Mortgage rates shot significantly higher after today’s FOMC Minutes reminded markets that the Fed is still intently considering a reduction in asset purchases. Most lenders are a full eighth of a point in rate higher than yesterday’s latest rate sheet offerings–many of them fared even worse. The most prevalently quoted conforming 30yr fixed rate for ideal scenarios (best-execution) is now easily back up to 4.375%, and some lenders are closer to 4.5%. Essentially, today’s rate sheets are very similar to last Wednesday’s–one of the weakest days since mid September.
Today’s FOMC news comes in the form of the Minutes from the most recent policy-setting meeting. That means we simply got a closer look at what the Fed was considering at the end of October before releasing their official policy statement. While recent Fed speeches have placed increased emphasis on the Fed’s policy rate (“Fed Funds Rate”–the thing that’s at “0-.25%”) being low for long periods of time and on economic conditions not yet justifying a reduction in asset purchases, today’s Minutes suggest otherwise.
If the Fed is perceived as being more willing–or even eager–to reduce the pace of asset purchase, it has a direct negative effect on bond market trading levels. These include US Treasuries and the closely correlated Mortgage-Backed-Securities (MBS) which most directly affect mortgage rates. While the fed did communicate that a reduction in bond buying remains dependent on data, the meeting in question took place before the most recent jobs report was released. Some might take this to mean that the Fed would be even more interested in reducing asset purchases than these minutes could have conveyed.
Loan Originator Perspectives
“Fed minutes released (and statement from a Fed Board member) today
affirmed traders’ fears that tapering is near, basically a few more
strong economic/jobs reports away. Despite a strong start to the day,
we lost about 1/2% in pricing, and more for lenders who initially priced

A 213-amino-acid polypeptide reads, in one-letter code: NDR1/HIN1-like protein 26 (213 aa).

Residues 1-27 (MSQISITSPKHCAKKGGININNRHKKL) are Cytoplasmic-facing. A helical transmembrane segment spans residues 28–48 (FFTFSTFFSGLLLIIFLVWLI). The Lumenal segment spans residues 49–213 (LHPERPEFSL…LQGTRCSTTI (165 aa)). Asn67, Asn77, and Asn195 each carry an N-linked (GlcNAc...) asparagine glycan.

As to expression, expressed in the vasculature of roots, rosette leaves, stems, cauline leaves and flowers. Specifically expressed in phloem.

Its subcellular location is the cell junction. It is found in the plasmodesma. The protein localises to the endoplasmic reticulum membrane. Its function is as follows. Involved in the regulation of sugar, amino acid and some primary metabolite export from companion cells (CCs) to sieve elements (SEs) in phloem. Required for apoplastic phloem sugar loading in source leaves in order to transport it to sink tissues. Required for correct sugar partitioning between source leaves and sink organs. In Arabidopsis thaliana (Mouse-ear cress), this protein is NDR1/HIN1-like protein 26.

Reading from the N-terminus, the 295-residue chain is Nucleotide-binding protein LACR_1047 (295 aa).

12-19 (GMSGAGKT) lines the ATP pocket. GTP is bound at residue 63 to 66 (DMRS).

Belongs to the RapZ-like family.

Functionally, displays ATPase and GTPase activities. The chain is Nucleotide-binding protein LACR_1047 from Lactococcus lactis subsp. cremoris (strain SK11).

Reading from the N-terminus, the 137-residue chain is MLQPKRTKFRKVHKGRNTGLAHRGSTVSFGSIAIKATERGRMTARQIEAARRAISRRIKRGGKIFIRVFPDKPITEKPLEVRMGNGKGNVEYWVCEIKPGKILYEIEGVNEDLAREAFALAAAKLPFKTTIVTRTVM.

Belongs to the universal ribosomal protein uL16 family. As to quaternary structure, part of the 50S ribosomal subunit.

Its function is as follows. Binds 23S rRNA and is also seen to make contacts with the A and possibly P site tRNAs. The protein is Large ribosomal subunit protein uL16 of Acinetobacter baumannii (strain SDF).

later this AM. 10 year yields broke solidly through resistance at
2.75% to further confirm the damage. Glad we’ve had a locking bias for
some time, days like today are no fun for folks gambling on lower rates.” –Ted Rood, Senior Originator
“What’s new. I favor locking at application once again for refinancing
and asap on purchases. Head fake on recent rate dips seems to be what
we’re seeing. For now floating seems too risky.” –Mike Owens, Partner, Horizon Financial Inc.
Today’s Best-Execution Rates
- 30YR FIXED – 4.375%
- FHA/VA – 4.25%-3.75% (depends heavily on lender)
- 15 YEAR FIXED – 3.5%
- 5 YEAR ARMS – 3.0-3.50% depending on the lender
Ongoing Lock/Float Considerations
- Uncertainty over the Fed’s bond-buying plans and Fiscal Policy has been making for a tough interest rate environment where we’re not seeing sustained improvement unless it’s a correction to even bigger deterioration.
- The Fed’s bond buying is the key consideration–not just the initial reduction (aka “tapering”), but the general pace of withdrawal. We’ve gone from tapering being a “sure thing” in September, to it being on hold until March 2014, and now December 2013 is increasingly possible after the most recent Employment report on Nov 8th.
- Markets continue to be most interested in economic data and its suggestions about the longer term trajectory of the economy. This will shape expectations for Fed policy in the coming months, and thus inform the direction of interest rates.
- The stronger the data the more likely the Fed is seen as reducing asset purchases. Rates would rise under this scenario, but the Fed indicated its cognizance of high rates creating headwinds for the recovery, and this suggests they’ll attempt to keep the pace of rising rates moderate as long as inflation isn’t adversely affected.
- (As always, please keep in mind that our Best-Execution rate always pertains to a completely ideal scenario. There are many reasons a quoted rate may differ from our average rates, and in those cases, assuming you’re following along on a day to day basis, simply use the Best-Ex levels we quote as a baseline to track potential movement in your quoted rate).